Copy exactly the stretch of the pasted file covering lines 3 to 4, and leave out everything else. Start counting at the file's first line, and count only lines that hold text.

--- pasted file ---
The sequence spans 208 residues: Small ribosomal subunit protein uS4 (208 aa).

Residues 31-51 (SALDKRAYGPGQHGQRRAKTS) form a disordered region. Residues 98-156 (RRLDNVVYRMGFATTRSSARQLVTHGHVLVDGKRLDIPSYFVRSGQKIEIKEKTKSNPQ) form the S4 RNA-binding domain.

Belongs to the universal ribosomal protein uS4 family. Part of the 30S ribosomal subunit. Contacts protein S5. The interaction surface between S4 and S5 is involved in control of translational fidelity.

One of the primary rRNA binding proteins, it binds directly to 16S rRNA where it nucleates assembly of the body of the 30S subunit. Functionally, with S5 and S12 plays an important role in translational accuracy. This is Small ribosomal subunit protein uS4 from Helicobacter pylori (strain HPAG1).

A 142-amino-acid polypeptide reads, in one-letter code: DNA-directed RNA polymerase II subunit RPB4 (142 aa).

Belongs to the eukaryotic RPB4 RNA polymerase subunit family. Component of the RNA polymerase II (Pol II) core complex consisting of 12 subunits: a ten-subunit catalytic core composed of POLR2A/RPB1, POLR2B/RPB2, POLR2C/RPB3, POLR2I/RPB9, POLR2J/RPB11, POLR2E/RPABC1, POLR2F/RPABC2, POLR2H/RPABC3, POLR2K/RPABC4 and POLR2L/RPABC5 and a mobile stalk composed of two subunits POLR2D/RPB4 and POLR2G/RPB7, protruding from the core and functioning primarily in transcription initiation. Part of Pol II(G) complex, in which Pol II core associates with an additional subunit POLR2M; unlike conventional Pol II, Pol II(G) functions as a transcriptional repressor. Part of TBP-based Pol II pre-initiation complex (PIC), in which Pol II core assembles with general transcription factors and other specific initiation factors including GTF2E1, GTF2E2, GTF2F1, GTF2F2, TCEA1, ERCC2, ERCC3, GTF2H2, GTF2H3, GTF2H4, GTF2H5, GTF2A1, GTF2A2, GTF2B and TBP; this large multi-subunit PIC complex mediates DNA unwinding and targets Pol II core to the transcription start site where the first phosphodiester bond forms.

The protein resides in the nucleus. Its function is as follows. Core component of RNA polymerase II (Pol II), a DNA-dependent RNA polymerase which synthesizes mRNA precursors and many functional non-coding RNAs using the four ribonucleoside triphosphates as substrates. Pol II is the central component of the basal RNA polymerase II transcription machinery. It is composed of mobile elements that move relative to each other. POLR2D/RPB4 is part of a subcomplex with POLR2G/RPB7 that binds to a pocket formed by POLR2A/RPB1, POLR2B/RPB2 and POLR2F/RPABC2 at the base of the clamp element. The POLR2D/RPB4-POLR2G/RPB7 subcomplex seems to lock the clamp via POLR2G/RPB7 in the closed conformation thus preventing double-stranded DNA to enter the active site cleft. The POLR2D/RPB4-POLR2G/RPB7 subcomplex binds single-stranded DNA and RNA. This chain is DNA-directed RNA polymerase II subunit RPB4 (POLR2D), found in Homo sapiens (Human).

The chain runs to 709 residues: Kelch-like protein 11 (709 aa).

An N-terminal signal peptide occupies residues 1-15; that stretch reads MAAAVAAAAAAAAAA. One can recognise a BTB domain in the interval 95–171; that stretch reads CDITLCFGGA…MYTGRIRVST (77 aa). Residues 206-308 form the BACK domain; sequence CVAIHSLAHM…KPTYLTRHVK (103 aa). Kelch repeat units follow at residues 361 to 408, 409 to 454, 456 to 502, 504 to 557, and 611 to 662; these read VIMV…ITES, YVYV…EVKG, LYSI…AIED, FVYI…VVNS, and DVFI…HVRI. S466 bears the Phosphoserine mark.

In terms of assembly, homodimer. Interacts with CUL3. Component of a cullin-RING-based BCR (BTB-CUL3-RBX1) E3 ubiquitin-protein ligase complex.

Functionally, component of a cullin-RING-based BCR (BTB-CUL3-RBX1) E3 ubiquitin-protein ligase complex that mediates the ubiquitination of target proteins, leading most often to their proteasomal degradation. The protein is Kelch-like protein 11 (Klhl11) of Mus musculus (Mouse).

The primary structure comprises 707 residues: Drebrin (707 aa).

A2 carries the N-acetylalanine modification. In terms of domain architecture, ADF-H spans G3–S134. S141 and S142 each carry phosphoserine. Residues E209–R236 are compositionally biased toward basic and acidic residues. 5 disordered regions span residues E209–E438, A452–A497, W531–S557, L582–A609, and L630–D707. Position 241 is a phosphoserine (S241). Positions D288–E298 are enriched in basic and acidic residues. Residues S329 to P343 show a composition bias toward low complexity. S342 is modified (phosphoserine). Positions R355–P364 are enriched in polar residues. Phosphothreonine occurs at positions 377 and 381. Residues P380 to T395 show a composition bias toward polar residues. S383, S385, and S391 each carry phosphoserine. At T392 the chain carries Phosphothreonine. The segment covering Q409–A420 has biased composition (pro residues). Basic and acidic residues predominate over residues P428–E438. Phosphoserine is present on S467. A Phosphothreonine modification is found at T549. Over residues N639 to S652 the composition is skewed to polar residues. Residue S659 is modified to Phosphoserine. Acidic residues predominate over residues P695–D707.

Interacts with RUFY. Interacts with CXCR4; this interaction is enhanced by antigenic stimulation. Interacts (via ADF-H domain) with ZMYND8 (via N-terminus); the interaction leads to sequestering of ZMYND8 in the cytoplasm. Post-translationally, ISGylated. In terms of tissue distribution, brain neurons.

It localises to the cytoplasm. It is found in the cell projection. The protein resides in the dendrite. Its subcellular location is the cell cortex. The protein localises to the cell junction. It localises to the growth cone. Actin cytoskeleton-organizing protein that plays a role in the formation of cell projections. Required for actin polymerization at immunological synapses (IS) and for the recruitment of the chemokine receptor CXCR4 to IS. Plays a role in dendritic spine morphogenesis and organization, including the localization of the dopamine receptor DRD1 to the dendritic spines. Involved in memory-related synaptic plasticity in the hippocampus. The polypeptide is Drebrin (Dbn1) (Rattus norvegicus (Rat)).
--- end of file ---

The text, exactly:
Belongs to the universal ribosomal protein uS4 family. Part of the 30S ribosomal subunit. Contacts protein S5. The interaction surface between S4 and S5 is involved in control of translational fidelity.

One of the primary rRNA binding proteins, it binds directly to 16S rRNA where it nucleates assembly of the body of the 30S subunit. Functionally, with S5 and S12 plays an important role in translational accuracy. This is Small ribosomal subunit protein uS4 from Helicobacter pylori (strain HPAG1).